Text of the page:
Newton, diplomacy, and nose bleeds

If body A exerts a force on body B, then body B will exert an equal and opposite force on body A. It amazed me that, of all things, Newton’s Third Law of Motion was stuck in my head all through the Brazil Model United Nations Conference. I guess that my fear of failing the Physics mock exam on the Monday after we got back from Salvador led me to repeat to myself basic definitions I didn’t want to forget. But that’s not the point; any in-depth psychological analysis of my mental instability during senior year would probably require much more than my limited understanding of my own thoughts. The point is that I was surprised to discover that this law can be applied to much more than physics.

BRAMUN 2014 provided me with the opportunity of chairing my first large conference. As the Chair of the Political Committee, one of my responsibilities besides moderating sessions was to check if all delegates had submitted their position papers. If their position papers weren’t submitted, they wouldn’t be eligible for awards. I must have received more formally worded e-mails in the month leading up to BRAMUN than I have in my entire life. Delegates introduced themselves to me, assured me they had conducted extensive research and apologized for wasting my time with their questions. Bottom line, I was being treated as an authority figure, and it was intimidating. I made it clear that the power to determine which delegation received an award was in my hands, and in turn I was regarded as someone in control. If body A exerts a force on body B, then body B will exert an equal and opposite force on body A.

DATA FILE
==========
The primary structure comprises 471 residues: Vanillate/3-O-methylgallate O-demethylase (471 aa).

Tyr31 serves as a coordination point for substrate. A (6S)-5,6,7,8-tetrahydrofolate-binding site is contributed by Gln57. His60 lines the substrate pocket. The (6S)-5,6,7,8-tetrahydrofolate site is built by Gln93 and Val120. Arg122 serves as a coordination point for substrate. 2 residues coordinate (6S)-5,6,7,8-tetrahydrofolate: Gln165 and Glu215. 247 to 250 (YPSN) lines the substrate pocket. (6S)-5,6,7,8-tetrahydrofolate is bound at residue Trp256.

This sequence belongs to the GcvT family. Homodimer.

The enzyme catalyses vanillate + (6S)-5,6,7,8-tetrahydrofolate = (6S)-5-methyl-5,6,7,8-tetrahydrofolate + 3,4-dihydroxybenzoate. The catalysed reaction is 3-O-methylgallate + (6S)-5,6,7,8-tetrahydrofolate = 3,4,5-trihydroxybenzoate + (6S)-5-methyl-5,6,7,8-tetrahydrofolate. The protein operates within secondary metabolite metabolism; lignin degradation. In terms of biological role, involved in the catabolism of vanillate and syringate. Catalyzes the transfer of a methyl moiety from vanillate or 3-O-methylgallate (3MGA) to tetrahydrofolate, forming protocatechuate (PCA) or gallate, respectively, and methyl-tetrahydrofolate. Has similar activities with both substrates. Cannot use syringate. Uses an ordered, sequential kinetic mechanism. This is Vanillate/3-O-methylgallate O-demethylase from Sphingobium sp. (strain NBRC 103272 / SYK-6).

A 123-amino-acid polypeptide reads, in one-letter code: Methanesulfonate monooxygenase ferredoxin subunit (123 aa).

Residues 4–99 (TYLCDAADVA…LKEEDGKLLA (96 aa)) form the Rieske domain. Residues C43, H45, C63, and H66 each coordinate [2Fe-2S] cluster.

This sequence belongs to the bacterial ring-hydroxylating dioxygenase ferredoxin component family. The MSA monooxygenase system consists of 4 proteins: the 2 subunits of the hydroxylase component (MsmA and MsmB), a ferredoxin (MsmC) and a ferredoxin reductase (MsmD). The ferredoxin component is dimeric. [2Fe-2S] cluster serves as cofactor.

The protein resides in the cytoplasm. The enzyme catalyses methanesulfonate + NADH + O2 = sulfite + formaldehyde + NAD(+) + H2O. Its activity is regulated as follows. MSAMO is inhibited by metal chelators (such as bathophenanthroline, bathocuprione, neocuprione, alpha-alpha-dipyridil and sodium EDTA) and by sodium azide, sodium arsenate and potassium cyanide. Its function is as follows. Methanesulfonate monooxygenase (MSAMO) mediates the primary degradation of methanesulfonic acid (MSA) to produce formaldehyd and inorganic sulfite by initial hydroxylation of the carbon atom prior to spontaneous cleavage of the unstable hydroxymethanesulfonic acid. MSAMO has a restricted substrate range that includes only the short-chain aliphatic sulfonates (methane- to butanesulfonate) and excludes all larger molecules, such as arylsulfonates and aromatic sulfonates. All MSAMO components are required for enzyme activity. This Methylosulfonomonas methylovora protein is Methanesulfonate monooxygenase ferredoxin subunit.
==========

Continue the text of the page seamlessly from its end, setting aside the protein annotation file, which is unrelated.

A few days later I sat in the Black Box Theater and began my Math mock IB Exam. Before I continue, let me just say I have a tendency to have serious health issues right before or during tests, and this time it was no different. While solving the fourth question, blood fell from my nose onto the paper and covered most of what I had written (I’m really sorry, Mr. Reynolds). I had already known that witnessing someone physically or emotionally near you undergo a difficult situation sparks, at least in some people, a willingness to help, and this was never clearer than during my math exam.  The blood on my face and hands exerted a force of worry on to other test-takers, who stared wide-eyed or sent comforting looks in my direction. If body A exerts a force on body B, then body B will exert an equal and opposite force on body A.

There are things physics can’t explain, and I don’t just mean dark matter. Human interactions rarely follow clear-cut rules and theorems. However, as stated by British philosopher and mathematician Bertrand Russell, “The fundamental concept in social science is Power, in the same sense in which Energy is the fundamental concept in Physics.” The idea behind Newton’s Third Law of Motion can be broadly connected to the way humans react to situations. Turns out Newton really was a pretty smart guy.